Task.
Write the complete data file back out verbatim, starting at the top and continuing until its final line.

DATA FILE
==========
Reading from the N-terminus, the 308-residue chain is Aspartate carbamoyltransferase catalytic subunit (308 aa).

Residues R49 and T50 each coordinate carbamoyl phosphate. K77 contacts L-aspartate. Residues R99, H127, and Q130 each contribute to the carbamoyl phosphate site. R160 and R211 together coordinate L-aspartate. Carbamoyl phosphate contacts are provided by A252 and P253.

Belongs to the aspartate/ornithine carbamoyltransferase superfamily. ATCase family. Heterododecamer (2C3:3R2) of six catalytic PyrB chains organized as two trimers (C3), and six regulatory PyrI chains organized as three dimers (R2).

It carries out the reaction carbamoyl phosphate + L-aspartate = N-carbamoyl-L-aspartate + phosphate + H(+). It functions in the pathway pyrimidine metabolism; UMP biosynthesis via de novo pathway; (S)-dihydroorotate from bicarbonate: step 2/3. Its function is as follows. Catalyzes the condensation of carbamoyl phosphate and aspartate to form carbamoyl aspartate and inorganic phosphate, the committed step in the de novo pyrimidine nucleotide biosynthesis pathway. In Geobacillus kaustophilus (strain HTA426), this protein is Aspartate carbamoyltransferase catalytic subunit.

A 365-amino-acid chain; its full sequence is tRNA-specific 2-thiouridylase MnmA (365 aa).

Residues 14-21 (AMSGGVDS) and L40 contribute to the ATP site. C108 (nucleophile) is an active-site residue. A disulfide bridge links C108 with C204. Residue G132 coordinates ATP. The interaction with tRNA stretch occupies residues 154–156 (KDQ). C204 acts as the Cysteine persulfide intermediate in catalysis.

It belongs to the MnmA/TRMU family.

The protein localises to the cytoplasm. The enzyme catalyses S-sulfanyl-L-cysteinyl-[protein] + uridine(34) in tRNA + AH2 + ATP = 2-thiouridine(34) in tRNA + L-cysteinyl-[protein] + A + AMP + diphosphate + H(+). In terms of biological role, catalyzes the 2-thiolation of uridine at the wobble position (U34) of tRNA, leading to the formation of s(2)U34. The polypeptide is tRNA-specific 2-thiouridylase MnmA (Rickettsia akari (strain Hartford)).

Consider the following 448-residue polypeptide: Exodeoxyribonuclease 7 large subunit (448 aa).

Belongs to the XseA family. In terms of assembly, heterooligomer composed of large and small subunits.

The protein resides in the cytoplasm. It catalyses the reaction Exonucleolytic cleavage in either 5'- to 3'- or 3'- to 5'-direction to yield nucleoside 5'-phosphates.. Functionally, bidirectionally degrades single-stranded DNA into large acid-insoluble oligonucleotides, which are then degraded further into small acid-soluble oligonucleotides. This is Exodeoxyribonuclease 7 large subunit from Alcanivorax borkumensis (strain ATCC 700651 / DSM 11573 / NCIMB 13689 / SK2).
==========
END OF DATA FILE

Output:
Reading from the N-terminus, the 308-residue chain is Aspartate carbamoyltransferase catalytic subunit (308 aa).

Residues R49 and T50 each coordinate carbamoyl phosphate. K77 contacts L-aspartate. Residues R99, H127, and Q130 each contribute to the carbamoyl phosphate site. R160 and R211 together coordinate L-aspartate. Carbamoyl phosphate contacts are provided by A252 and P253.

Belongs to the aspartate/ornithine carbamoyltransferase superfamily. ATCase family. Heterododecamer (2C3:3R2) of six catalytic PyrB chains organized as two trimers (C3), and six regulatory PyrI chains organized as three dimers (R2).

It carries out the reaction carbamoyl phosphate + L-aspartate = N-carbamoyl-L-aspartate + phosphate + H(+). It functions in the pathway pyrimidine metabolism; UMP biosynthesis via de novo pathway; (S)-dihydroorotate from bicarbonate: step 2/3. Its function is as follows. Catalyzes the condensation of carbamoyl phosphate and aspartate to form carbamoyl aspartate and inorganic phosphate, the committed step in the de novo pyrimidine nucleotide biosynthesis pathway. In Geobacillus kaustophilus (strain HTA426), this protein is Aspartate carbamoyltransferase catalytic subunit.

A 365-amino-acid chain; its full sequence is tRNA-specific 2-thiouridylase MnmA (365 aa).

Residues 14-21 (AMSGGVDS) and L40 contribute to the ATP site. C108 (nucleophile) is an active-site residue. A disulfide bridge links C108 with C204. Residue G132 coordinates ATP. The interaction with tRNA stretch occupies residues 154–156 (KDQ). C204 acts as the Cysteine persulfide intermediate in catalysis.

It belongs to the MnmA/TRMU family.

The protein localises to the cytoplasm. The enzyme catalyses S-sulfanyl-L-cysteinyl-[protein] + uridine(34) in tRNA + AH2 + ATP = 2-thiouridine(34) in tRNA + L-cysteinyl-[protein] + A + AMP + diphosphate + H(+). In terms of biological role, catalyzes the 2-thiolation of uridine at the wobble position (U34) of tRNA, leading to the formation of s(2)U34. The polypeptide is tRNA-specific 2-thiouridylase MnmA (Rickettsia akari (strain Hartford)).

Consider the following 448-residue polypeptide: Exodeoxyribonuclease 7 large subunit (448 aa).

Belongs to the XseA family. In terms of assembly, heterooligomer composed of large and small subunits.

The protein resides in the cytoplasm. It catalyses the reaction Exonucleolytic cleavage in either 5'- to 3'- or 3'- to 5'-direction to yield nucleoside 5'-phosphates.. Functionally, bidirectionally degrades single-stranded DNA into large acid-insoluble oligonucleotides, which are then degraded further into small acid-soluble oligonucleotides. This is Exodeoxyribonuclease 7 large subunit from Alcanivorax borkumensis (strain ATCC 700651 / DSM 11573 / NCIMB 13689 / SK2).